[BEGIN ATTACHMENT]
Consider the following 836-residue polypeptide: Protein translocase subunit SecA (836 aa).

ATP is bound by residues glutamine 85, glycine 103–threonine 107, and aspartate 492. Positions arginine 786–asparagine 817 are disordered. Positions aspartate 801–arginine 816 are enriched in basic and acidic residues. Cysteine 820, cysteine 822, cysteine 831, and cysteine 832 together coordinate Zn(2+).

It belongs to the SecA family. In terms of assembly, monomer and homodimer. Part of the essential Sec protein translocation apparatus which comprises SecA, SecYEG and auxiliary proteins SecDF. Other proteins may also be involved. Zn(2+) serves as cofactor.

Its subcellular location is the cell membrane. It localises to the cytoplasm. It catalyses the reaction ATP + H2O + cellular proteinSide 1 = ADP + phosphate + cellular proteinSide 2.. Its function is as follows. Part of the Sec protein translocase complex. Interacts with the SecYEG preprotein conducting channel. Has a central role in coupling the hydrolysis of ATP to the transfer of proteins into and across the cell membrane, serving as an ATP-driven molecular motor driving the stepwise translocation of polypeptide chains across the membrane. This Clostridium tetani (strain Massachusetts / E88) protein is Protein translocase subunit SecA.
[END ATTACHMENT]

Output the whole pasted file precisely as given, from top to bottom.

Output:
Consider the following 836-residue polypeptide: Protein translocase subunit SecA (836 aa).

ATP is bound by residues glutamine 85, glycine 103–threonine 107, and aspartate 492. Positions arginine 786–asparagine 817 are disordered. Positions aspartate 801–arginine 816 are enriched in basic and acidic residues. Cysteine 820, cysteine 822, cysteine 831, and cysteine 832 together coordinate Zn(2+).

It belongs to the SecA family. In terms of assembly, monomer and homodimer. Part of the essential Sec protein translocation apparatus which comprises SecA, SecYEG and auxiliary proteins SecDF. Other proteins may also be involved. Zn(2+) serves as cofactor.

Its subcellular location is the cell membrane. It localises to the cytoplasm. It catalyses the reaction ATP + H2O + cellular proteinSide 1 = ADP + phosphate + cellular proteinSide 2.. Its function is as follows. Part of the Sec protein translocase complex. Interacts with the SecYEG preprotein conducting channel. Has a central role in coupling the hydrolysis of ATP to the transfer of proteins into and across the cell membrane, serving as an ATP-driven molecular motor driving the stepwise translocation of polypeptide chains across the membrane. This Clostridium tetani (strain Massachusetts / E88) protein is Protein translocase subunit SecA.